Von Pein contends that he never asked Bowerman to use company funds, but rather requested that she make a personal loan. He supports this assertion by pointing out that Bowerman made a six-figure salary and would not be unduly burdened by the $1,500 outlay and that he called her at home rather than at work. However, even if this was the case, the scenario could still lead to a jury's finding of misconduct. In DeBono v. Chicago Sun-Times, Inc., 707 F. Supp. 363 (N.D. Ill. 1989), the court applied Illinois law and found that a company's Vice President's borrowing of $3,500 from a subordinate was, in itself, misconduct that was cause for termination. The court reasoned mat "[a] reasonable employer could decide that the very request for the loan is misconduct [as b]orrowing money from a subordinate could compromise one's ability to carry out his duties by interfering with his ability to supervise and/or discipline the subordinate." Id. at 367 (citation omitted). Therefore, even if von Pein had requested that Bowerman use her own money for the loan, he created a situation that could have potentially damaged von Pein's capacity to effectively direct and oversee Bowerman's work. Von Pein argues that because he repaid Bowerman immediately upon returning from Mexico, the loan event was not misconduct "injurious" to Hedstrom under the Severance Agreement. However, lack of financial or intangible damage to Hedstrom would not necessarily prevent a finding of willful misconduct injurious to Hedstrom as "it is sufficient for the employer to show that the employee was guilty of a default in duty whose natural tendency was to injure his business, and actual injury thereto need not be shown." H. Vincent Allen & Assocs., Inc. v. Weis, 379 N.E.2d 675, 772 (Ill.App. 1978). We therefore cannot say that, as a matter of law, von Pein's inappropriate loan request to Bowerman did not constitute "willful misconduct injurious to [Hedstrom]" under the Severance Agreement. According to Hedstrom and Johnston, the loan incident was the "triggering event" for von Pein's termination as it caused Johnston to Jose trust in von Pein. Von Pein contends that by paying his salary and benefits for one month, Hedstrom is foreclosed from arguing that it fired him for cause under the Severance Agreement. Hedstrom counters that the payments made to von Pein in the month following his discharge were made gratuitously due to von Pein's alleged financial problems and Hedstrom's desire to avoid a confrontational separation. While Hedstrom did not inform von Pein at the time of his termination that he was being fired for cause, a letter written one month later mentions an investigation seeking to "confirm" that Hedstrom had a basis to discharge von Pein for cause. This January 13, 2003, letter can be read as indicating that Hedstrom was seeking to corroborate or substantiate its decision to fire von Pein for cause one month earlier.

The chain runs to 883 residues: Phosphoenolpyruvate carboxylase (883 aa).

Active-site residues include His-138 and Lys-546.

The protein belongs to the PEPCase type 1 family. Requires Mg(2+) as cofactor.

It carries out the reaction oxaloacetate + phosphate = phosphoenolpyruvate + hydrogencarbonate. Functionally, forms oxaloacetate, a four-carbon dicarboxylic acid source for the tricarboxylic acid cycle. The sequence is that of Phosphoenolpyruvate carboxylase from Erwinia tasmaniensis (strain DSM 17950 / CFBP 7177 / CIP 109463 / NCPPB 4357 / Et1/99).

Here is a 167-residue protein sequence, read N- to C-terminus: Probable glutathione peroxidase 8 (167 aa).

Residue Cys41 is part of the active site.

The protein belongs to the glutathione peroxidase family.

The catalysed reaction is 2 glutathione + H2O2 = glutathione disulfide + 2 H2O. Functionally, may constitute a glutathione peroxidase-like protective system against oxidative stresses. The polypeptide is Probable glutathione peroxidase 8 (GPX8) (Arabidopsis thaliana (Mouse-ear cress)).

We do not suggest that there is not ample evidence indicating that Hedstrom did not reach the decision to consider von Pein ineligible for the Severance Agreement's benefits until after his firing, particularly when it learned that he was planning on competing with the company. However, Hedstrom has proffered sufficient evidence, in the form of the Bowerman loan incident, to create a genuine issue of fact such that a reasonable jury could find that von Pein's termination was for "cause" under the Severance Agreement. As such, summary judgment is inappropriate, and von Pein's present request for attorney's fees is premature. We also deny von Pein's request to dismiss Hedstrom's counterclaim as Hedstrom has sufficiently pleaded breach of fiduciary duty of loyalty to survive a motion to dismiss under Federal Rule of Civil Procedure 12(b)(6). See Conley v. Gibson, 355 U.S. 41, 45-46 (1957); Veco. Corp. v. Babcock, 611 N.E.2d 1054, 1059 (Ill.App. 993) (setting forth components of a corporate executive's fiduciary duty of loyalty).


  Based on the foregoing analysis, von Pein's motion for summary judgment and motion to dismiss are denied.